The two animations below show how the distributions of the visible variables cos^V and cos_ll change as the average boost of Y in the LAB frame changes. The solid lines show the (immeasurable) true cos curves and the dotted lines cos^V (left) and cos_ll (right) for both a spin zero Y and a vector coupling spin half Y.
The kinematic cuts described in the paper are applied. The lowest value of beta^ave_LAB occurs when Y\bar{Y} are produced at threshold in their CM frame. Note the difference between the flat distributions of cos^V (almost flat  the cuts warp them somewhat) and the arched distributions of cos_ll, for both spin zero and spin half Y. These curves are equal, because an isotropic decay of Y and \bar{Y} is assumed.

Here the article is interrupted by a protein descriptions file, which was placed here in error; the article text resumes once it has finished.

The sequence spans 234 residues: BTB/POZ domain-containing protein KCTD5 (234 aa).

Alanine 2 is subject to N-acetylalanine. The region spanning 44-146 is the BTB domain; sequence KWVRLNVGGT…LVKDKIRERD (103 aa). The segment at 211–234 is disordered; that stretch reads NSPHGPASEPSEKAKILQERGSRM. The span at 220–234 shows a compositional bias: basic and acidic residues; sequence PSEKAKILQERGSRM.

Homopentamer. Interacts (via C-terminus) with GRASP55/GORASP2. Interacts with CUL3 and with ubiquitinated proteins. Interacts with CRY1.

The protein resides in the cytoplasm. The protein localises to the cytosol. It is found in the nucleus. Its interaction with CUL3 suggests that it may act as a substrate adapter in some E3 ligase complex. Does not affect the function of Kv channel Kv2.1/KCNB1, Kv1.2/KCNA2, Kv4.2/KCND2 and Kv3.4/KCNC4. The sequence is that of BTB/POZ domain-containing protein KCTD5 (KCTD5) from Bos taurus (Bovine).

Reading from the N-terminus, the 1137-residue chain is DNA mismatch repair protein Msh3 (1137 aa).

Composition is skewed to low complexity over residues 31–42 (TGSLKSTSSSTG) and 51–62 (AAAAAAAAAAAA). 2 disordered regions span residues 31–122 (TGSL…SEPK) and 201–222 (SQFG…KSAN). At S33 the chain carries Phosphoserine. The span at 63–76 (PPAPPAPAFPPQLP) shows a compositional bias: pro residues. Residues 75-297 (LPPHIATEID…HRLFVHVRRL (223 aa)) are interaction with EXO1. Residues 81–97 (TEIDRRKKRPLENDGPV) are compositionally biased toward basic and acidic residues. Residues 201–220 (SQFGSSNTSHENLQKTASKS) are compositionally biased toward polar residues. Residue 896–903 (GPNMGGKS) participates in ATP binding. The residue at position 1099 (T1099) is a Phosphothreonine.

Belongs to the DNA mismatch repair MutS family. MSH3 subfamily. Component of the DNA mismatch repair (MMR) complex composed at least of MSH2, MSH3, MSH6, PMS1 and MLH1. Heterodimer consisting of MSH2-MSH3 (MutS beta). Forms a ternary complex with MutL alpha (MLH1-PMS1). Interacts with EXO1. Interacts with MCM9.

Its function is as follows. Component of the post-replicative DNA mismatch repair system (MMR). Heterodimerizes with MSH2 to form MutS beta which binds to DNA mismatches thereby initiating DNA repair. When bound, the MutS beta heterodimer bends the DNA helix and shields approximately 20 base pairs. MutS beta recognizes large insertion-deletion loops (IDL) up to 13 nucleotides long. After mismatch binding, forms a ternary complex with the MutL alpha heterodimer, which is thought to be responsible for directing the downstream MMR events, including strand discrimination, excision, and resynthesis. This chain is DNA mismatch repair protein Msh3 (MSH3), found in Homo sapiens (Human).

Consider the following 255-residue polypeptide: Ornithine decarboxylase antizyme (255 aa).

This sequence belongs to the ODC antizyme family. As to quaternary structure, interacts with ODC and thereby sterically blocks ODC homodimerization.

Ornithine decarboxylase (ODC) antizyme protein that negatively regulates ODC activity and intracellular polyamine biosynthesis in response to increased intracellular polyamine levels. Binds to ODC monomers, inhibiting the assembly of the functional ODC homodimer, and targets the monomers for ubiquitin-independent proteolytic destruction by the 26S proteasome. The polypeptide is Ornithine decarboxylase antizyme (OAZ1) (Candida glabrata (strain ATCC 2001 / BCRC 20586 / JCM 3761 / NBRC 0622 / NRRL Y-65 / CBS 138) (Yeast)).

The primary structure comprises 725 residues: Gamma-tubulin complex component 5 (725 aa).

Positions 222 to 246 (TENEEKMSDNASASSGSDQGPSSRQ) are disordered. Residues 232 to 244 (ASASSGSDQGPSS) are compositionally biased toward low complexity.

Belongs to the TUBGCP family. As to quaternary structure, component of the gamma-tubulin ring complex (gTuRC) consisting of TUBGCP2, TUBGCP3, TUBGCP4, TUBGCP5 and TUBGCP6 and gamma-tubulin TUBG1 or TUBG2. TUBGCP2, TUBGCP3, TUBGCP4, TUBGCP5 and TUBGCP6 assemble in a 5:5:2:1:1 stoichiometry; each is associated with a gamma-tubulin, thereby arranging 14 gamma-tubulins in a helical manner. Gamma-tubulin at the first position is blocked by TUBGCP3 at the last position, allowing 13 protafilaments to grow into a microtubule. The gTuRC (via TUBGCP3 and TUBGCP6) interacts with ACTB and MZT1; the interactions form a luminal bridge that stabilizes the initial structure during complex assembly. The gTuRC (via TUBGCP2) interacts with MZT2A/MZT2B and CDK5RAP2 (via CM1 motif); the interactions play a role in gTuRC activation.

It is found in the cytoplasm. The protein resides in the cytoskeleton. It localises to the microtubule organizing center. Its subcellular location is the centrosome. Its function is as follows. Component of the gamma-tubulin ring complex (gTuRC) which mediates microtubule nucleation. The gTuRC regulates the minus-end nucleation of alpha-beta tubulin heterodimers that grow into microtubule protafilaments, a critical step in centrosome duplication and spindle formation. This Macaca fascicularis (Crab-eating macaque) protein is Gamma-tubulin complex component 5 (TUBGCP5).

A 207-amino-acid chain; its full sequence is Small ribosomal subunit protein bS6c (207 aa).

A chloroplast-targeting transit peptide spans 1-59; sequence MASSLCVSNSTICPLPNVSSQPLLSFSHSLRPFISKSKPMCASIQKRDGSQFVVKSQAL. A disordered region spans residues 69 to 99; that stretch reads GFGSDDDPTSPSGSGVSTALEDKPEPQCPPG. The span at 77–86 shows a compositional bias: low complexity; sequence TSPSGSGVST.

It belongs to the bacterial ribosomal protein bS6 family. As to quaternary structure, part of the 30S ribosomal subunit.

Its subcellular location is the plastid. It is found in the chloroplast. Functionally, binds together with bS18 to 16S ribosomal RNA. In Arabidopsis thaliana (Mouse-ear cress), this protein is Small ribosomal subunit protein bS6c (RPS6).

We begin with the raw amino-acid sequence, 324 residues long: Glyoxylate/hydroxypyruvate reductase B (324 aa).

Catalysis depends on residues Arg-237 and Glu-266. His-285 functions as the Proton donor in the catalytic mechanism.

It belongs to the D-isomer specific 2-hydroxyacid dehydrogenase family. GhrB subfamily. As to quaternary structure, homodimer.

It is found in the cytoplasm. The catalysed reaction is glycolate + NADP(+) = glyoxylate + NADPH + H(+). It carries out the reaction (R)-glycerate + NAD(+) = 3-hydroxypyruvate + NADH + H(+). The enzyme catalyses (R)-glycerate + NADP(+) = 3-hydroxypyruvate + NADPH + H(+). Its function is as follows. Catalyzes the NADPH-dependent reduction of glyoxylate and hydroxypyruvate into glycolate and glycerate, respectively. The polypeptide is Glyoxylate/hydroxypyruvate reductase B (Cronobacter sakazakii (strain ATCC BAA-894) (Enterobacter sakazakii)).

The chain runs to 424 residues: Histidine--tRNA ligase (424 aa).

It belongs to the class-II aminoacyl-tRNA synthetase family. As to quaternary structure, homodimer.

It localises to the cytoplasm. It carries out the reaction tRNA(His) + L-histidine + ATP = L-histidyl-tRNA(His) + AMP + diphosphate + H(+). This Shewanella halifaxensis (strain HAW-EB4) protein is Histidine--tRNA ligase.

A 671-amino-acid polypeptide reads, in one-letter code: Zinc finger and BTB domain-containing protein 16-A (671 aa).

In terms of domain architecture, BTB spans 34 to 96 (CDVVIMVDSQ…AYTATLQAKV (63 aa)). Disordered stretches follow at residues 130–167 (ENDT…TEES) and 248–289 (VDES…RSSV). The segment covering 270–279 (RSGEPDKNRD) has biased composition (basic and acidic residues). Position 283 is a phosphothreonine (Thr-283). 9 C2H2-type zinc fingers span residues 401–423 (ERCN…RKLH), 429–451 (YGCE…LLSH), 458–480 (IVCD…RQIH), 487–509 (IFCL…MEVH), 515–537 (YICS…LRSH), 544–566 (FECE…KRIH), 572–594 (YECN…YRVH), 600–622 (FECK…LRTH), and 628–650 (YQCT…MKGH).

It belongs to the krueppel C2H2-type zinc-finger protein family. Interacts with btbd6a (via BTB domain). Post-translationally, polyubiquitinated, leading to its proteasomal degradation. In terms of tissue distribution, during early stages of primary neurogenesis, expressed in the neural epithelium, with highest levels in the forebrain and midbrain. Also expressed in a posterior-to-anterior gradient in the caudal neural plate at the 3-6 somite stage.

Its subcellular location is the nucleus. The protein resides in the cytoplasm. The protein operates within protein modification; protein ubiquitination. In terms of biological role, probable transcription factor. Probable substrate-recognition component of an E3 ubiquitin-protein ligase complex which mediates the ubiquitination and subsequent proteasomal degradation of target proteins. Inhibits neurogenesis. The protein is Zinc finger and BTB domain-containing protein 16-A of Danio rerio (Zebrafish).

As beta^ave_LAB increases, the decay products follow ever more closely the direction of their parent particle. The difference between cos^V and cos_ll is highlighted by how they have to change in order to follow the true cos curves (which at the highest value of beta shown, they almost perfectly do, except for the effects of the cuts). In particular, note how the starting point of the vector curve for cos_ll means that it always suffers from a pseudorapidity "dragdown" at the edges of its distribution.